Astronomers ponder "mystery" over radio wave eruptions

Astronomers ponder “mystery” over radio wave eruptions

Powerful eruptions of radio waves from a distant dwarf galaxy discovered using a massive telescope in China are moving scientists closer to solving what was called a “cosmic mystery” that has lingered for several years.

Since their discovery in 2007, astronomers have struggled to understand what causes phenomena called rapid radio bursts involving pulses of radio-frequency electromagnetic radiation emanating from places inside our Milky Way and other galaxies.

Radio waves have the longest wavelengths in the electromagnetic spectrum.

Astronomers suspect that these eruptions may be triggered by certain extreme objects. These may include: a neutron star, the compact collapsed nucleus of a massive star that exploded like a supernova at the end of its life cycle; a magnetar, a type of neutron star with an ultra-strong magnetic field; and a black hole that messily eats a nearby star.

Scientists said they discovered a fast-moving radioburst, or FRB, coming from a dwarf galaxy nearly three billion light-years from Earth. A light year is the distance light travels in a year – 5.9 trillion miles (9.5 trillion km).

FRB was first seen in 2019 using the FAST telescope in Guizhou Province in China, the world’s largest radio telescope with a bowl, which has a signal reception area equivalent to 30 football pitches. It was further studied with the VLA telescope in New Mexico.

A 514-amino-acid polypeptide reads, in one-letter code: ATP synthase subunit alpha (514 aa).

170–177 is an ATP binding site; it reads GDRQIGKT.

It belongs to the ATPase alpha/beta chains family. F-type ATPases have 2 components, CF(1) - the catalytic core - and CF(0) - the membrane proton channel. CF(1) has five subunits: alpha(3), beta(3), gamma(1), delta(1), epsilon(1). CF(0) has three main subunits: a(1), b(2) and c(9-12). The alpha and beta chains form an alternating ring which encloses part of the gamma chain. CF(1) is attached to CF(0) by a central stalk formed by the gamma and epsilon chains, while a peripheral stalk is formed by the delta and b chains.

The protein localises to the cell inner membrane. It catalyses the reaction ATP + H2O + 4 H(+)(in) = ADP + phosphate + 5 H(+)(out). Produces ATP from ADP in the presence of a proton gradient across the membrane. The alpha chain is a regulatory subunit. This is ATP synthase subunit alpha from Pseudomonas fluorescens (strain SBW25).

“We still call fast radio explosions a cosmic mystery, and rightly so,” said astrophysicist Di Li of the Chinese Academy of Sciences in Beijing, the FAST chief researcher and co-author of the research published in the journal Nature.

“Fast radio bursts are intense, short flashes of radio light that are powerful enough to be seen from across the universe,” added Caltech astronomer and co-author Casey Law.

“The storm flashes on and off in about a millisecond, much faster than a moment. Some sources to the FRB have been shown to give several bursts in what looks like storms of activity, but others have only been seen to burst once.”

The recently described FRB is a recurring one that also has a sustained but weaker radio emission between showers. In other words, it always remains “on”.

Most of the approximately 500 known FRBs are not repeated. The new one is similar to another that was discovered in 2016 and which was the first FRB whose place was determined.

Li noted that many hypotheses have been put forward to try to explain these outbursts.

“The abundance of models reflects our lack of understanding of FRBs. Our work favors active repeaters born from an extremely explosive event like a supernova. These active repeaters are also young, as they must be seen not long after the birth event,” Mr Li said.

Astronomers suspect that the recently described FRB is a “newborn”, still surrounded by dense material blown into space by a supernova explosion that left behind a neutron star. They said that repeated outbreaks may be a feature of younger FRBs, which may disappear over time.

Discoveries such as the recently described FRB can help researchers determine the cause of these radio bursts.

Scientists were previously able to create an explanation for the cause of another enigmatic phenomenon – enormously energetic explosions called gamma-ray bursts – which resulted from the death of massive stars, fused neutron stars and magnetars.

“FRBs have risen rapidly to become a wonderful example of an astrophysical puzzle, just as gamma-ray bursts were a few decades ago,” Law said.

“We know more and more about the phenomenon, where the sources live, how often they burst, etc. But we are still hunting for that golden measurement that will give us a definitive answer as to what causes them.”


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